• The parameter values are placed on the stack in reverse order. The first parameter is nearest to the dividing line between stack frames.
  • Cleaning up the stack is again a matter of just updating the stack pointer.

Accessing Parameters and Local Variables

We’ve seen the mechanics setting up and tearing down a function. Let’s look now at how parameters and local variables are accessed. Consider this C function which accepts two parameters and allocates two local variables:

int sum(int a, int b) {
  int x = a + b;
  int y = x + 13;
  return y;

The compiler might translate this function into this assembly:

# Prologue...

subl  $8, %esp

movl  8(%ebp), %edx      /* edx = a */
addl  12(%ebp), %edx     /* edx += b */
movl  %edx, -4(%ebp)     /* x = edx */

addl  $13, %edx          /* edx += 13 */
movl  %edx, -8(%ebp)     /* y = edx */

movl  $edx, %eax

# Epilogue...

We can make the following observations about how local data is accessed:

  • The base pointer acts as a foothold whereby all parameters and stack variables are accessed. Recall that %ebp itself points to the location of the caller’s archived base pointer. 4 bytes above this is the caller’s return address.
  • 8 bytes above the archived base pointer is the first parameter. 12 bytes above is the second parameter. And so on.
  • 4 bytes below the archived base pointer is the first local variable. 8 bytes below is the second local variable. And so on.

Calling Conventions in Brief

In summary, the following steps happen on a function call:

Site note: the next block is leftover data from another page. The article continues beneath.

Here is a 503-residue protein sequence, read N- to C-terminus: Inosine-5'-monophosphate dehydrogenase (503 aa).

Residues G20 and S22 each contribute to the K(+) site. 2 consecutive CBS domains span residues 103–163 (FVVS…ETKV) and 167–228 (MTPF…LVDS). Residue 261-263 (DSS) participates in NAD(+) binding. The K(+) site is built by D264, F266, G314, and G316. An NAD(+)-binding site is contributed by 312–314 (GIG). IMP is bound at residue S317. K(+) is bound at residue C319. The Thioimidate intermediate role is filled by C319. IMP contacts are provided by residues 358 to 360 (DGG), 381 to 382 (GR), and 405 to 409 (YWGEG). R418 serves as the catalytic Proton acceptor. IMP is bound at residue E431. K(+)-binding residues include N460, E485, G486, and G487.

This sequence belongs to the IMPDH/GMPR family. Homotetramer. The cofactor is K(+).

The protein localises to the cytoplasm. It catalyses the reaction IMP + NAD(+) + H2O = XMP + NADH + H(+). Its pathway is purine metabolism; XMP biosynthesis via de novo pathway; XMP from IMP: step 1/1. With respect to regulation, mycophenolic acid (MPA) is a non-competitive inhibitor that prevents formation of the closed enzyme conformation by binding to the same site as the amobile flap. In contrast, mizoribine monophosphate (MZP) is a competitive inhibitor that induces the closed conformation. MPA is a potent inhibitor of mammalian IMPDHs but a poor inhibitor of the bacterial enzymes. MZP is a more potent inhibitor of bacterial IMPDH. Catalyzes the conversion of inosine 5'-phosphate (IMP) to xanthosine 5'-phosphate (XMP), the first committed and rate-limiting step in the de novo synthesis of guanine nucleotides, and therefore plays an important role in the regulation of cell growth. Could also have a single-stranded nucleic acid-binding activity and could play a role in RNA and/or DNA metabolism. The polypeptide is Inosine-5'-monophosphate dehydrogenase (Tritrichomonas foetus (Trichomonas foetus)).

1. In the caller, evaluate the parameters in left-to-right order.
  2. In the caller, push the parameters onto the stack in reverse order.
  3. In the caller, push the return address on the stack.
  4. In the callee, push the caller’s base pointer on the stack.
  5. In the callee, allocate space for local variables by adjusting %esp.
  6. Do the work of the callee.
  7. In the callee, deallocate the local variables.
  8. Pop the caller’s base pointer.
  9. Pop the caller’s return address and jump to it.
  10. Release the memory consumed by the parameters.

There’s a step we have not discussed. Only so many registers available, and functions will have to coordinate how they change them so they don’t clobber each other’s state. In x86, the convention is that a function is free to modify %eax, %ecx, or %edx, because the caller has preserved its copies on the stack before the call. If the function needs to use other registers, it must push the caller’s values of these registers on the stack and then restore them as the function’s finish. Preserving registers on the stack like this is sometimes called spilling.

Static Scoping

All of the discussion above is focused on C and x86. C takes a very simple view of functions: they are all defined at the top-level. Many languages allow functions to nest. If an inner function references variables from an outer function, we must have a scheme for accessing another function’s stack frame.